Columbus, GA -(AmmoLand.com)- This is the story of one of the worst ecological disasters ever to hit North America.
And it's the story of how hunters have a chance to mitigate that disaster – and greatly improve the mast production of their own hunting land – thanks to Chestnut Hill Nursery & Orchards.
It is said that in the 1700s a squirrel could have run through treetops from Illinois to Delaware without ever having to touch the ground – that's how extensive and dense the primeval forest was in the eastern third of North America. Today, if you stop at a lookout over the Great Smoky Mountain National Park, you might think that you are catching a glimpse of what the forest must have been like.
But you'd be wrong: what you see is a very different, and much less productive, kind of forest. That's because in the 1700s, 25 percent of all trees – and a higher percentage of the biggest trees – were American Chestnuts.
Today, American Chestnuts are almost extinct. Once the source of the highest quality mast for game animals and birds – and one that was much preferred by deer, turkeys, bears and even passenger pigeons over acorns – they have effectively vanished from the landscape.
That's because in 1904, a fungus blight was inadvertently introduced to North America when some Asian chestnut trees – which themselves are resistant to the blight, but carry it – were offloaded on a New York dock. In two years most of the American Chestnuts in the Bronx were dead, and from then on the blight spread about 50 miles per year, killing virtually all American Chestnuts in its path. Within 40 years some 30 million acres of forest were affected, and eventually, between 3 and 3.5 billion American Chestnut trees vanished.
Then, in the 1950s, a single apparently healthy American Chestnut tree was discovered in Ohio in the middle of a grove of dying trees. The healthy tree, even when inoculated with fungus spores, showed no signs of disease. Dr. Robert T. Dunstan, a well-known plant breeder in Greensboro, N.C., acquired some bud stock from that tree and grafted the scions onto chestnut rootstock. The trees grew well. He cross-pollinated one with a mixture of 3 superior USDA released Chinese chestnut selections: “Kuling, ” “Meiling,” and “Nanking.” Dunstan crossed the results back to American and Asian trees -to breed a chestnut tree resistant to the blight but which also had the superior nut quality of the American Chestnut.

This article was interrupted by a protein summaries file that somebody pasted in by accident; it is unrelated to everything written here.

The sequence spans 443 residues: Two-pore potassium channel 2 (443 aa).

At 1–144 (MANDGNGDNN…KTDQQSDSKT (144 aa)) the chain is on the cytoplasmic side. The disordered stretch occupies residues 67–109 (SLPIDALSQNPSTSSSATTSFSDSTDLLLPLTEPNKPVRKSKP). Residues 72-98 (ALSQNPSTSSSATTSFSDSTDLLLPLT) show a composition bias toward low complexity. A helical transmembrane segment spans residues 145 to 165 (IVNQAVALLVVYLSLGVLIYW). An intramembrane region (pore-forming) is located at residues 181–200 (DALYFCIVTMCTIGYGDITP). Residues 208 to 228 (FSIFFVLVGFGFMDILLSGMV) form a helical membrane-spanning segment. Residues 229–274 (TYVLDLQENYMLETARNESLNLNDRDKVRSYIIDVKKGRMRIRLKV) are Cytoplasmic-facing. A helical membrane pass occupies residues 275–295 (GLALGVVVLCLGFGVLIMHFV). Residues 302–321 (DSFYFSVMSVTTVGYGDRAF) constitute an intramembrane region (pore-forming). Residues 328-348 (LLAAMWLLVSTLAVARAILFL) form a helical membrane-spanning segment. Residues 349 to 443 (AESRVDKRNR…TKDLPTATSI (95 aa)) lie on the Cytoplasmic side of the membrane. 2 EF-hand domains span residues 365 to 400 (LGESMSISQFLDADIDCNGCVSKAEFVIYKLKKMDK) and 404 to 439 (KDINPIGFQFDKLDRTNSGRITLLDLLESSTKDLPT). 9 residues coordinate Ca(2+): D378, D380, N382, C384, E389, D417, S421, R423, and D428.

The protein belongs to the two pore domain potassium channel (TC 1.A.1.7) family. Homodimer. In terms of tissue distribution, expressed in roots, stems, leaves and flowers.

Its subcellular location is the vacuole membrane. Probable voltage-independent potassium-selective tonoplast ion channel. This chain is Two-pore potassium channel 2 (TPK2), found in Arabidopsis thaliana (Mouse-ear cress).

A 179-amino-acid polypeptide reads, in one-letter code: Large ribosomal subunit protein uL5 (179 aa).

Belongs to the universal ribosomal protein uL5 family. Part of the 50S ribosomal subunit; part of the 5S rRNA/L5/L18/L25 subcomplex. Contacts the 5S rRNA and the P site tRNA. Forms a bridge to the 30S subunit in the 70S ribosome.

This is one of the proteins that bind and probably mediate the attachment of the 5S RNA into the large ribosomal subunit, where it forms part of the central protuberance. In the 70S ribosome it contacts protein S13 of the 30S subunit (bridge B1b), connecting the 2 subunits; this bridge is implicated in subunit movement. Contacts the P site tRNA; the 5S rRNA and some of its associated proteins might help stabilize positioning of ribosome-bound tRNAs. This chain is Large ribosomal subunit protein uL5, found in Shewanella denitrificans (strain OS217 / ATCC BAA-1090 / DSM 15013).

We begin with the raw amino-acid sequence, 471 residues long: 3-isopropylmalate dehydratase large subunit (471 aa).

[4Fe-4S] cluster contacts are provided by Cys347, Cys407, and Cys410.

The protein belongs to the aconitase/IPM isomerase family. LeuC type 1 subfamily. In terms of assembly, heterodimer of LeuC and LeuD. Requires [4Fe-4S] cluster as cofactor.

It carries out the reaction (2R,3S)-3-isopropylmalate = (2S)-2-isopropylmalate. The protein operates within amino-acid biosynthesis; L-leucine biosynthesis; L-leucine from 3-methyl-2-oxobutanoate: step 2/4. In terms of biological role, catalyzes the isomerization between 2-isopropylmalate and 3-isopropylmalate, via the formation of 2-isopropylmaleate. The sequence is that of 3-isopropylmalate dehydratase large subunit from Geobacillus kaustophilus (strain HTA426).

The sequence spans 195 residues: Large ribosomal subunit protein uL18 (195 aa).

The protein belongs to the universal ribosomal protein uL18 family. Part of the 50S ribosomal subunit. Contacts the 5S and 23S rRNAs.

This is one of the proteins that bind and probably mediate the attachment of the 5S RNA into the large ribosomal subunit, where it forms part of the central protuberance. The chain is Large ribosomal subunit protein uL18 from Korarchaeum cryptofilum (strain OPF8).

The strongest of his trees were sent to Chestnut Hill nursery and orchard, where they were further improved. Today some of Chestnut Hill's healthy chestnut trees are over 50 years old. Chestnut Hill now sells trees to orchardists – and, increasingly, to hunters who want to improve habitat for game animals on their land.
If you are trying to improve the wildlife habitat on your land for the long term, Chestnut Hill chestnut trees deserve serious consideration. Chestnuts produce more mast per acre than any other native tree. Chestnuts also produce strong crops annually, unlike most oak species, which tend to cycle through heavy and lean years. Chestnuts contain 40 percent carbohydrates and 5 to 10 percent protein, and they are sweet (rather than tannic like acorns). They are a preferred food of turkeys and deer. In fact, if you roast chestnuts, they'll feed you, too.
Chestnut trees are also long-lived: if you plant them now, your habitat improvement becomes a legacy that will outlive you – and that's not something you can say about other food plots.
About Chestnut Hill Outdoors:
Chestnut Hill is the best place for you to purchase your food plot and deer attractant plants because they offer a large selection, their plants are specifically bred to attract deer, and they offer customers different sized plants at different levels of growth.
For more information, please visit www.chestnuthilloutdoors.com.